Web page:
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This week, China has seen some of the deadliest clashes since the founding of the People's Republic and they have exposed the true depth of the animosity between some of its ethnic groups.

On Wednesday, large numbers of security forces blanketed the capital city of China's Xinjiang region, Urumqi, in an attempt to stop a third day of ethnic violence between Muslim Uighurs and Han Chinese.

But despite the show of force, tensions and tit-for-tat violence have all but paralysed the city.

Rioting broke out on Sunday after what was supposed to be a peaceful march by Uighurs protesting against the killing of two Uighur men last month at a factory in Guangdong province.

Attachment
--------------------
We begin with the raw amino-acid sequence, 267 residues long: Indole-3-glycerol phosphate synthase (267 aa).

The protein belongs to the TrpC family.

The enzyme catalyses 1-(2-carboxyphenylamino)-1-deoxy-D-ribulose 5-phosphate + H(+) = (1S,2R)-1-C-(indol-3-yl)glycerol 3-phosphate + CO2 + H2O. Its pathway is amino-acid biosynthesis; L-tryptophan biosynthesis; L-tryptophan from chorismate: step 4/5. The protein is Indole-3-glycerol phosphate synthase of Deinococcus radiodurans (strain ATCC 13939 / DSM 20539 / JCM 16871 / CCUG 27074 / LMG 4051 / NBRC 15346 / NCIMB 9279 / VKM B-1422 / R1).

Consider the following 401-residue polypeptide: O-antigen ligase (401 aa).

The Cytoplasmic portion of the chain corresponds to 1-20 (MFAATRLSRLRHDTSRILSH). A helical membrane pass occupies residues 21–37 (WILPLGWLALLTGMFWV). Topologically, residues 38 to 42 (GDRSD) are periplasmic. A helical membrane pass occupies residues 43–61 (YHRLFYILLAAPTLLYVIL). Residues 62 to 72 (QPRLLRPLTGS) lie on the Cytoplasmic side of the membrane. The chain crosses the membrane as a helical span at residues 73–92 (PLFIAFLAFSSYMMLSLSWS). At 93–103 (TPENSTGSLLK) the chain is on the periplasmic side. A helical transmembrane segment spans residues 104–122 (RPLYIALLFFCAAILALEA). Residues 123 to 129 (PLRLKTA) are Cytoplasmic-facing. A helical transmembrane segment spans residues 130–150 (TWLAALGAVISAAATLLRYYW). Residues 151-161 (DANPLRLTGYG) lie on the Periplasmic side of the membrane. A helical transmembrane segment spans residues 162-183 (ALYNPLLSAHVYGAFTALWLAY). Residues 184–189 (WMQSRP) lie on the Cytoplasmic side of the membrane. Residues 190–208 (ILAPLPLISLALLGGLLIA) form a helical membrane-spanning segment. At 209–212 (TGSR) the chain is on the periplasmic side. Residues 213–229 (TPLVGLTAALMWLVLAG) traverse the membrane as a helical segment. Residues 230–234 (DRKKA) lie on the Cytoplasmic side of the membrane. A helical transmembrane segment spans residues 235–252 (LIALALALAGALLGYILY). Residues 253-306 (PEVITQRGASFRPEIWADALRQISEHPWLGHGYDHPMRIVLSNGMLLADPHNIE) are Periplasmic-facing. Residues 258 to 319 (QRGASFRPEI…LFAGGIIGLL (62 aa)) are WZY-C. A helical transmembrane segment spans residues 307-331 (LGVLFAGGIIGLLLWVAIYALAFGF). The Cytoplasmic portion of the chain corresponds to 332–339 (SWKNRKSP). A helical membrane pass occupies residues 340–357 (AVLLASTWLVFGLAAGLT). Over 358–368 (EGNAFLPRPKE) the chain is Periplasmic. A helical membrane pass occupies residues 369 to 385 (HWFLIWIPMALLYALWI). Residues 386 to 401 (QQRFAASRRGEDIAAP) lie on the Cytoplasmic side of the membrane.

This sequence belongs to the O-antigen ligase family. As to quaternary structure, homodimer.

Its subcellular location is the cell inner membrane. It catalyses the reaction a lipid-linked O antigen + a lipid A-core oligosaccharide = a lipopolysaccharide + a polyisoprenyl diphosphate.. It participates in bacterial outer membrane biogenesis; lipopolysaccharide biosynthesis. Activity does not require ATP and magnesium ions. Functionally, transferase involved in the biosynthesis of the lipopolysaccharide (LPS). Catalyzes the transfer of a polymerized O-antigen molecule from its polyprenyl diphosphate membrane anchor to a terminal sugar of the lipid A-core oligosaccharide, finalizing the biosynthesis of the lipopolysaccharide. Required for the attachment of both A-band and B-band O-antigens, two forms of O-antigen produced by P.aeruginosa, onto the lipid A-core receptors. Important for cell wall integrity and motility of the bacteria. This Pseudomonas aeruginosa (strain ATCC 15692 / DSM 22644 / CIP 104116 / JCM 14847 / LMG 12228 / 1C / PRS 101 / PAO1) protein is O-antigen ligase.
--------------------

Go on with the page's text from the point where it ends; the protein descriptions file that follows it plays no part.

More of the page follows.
The unrest left at least 156 people dead. 

Hu Jintao, the Chinese president, cut short his visit to Italy for the G8 summit to deal with the outbreak of ethnic violence.

Uighurs have consistently complained about discrimination and repression under Communist Chinese rule over the past 60 years, accusations the government denies.

The Han are China's dominant ethnic group, making up almost 92 per cent of the nation's 1.3 billion people.

Can the two groups live together after the violence of this week?

On Thursday's Riz Khan we speak to Nury Turkel, an Uighur-American attorney and the co-founder of the Uighur Human Rights Project; also on the programme Walter Lohman, the director of The Heritage Foundation's Asian Studies Centre.

This episode of the Riz Khan show aired from Thursday, July 09, 2009.

Source: Al Jazeera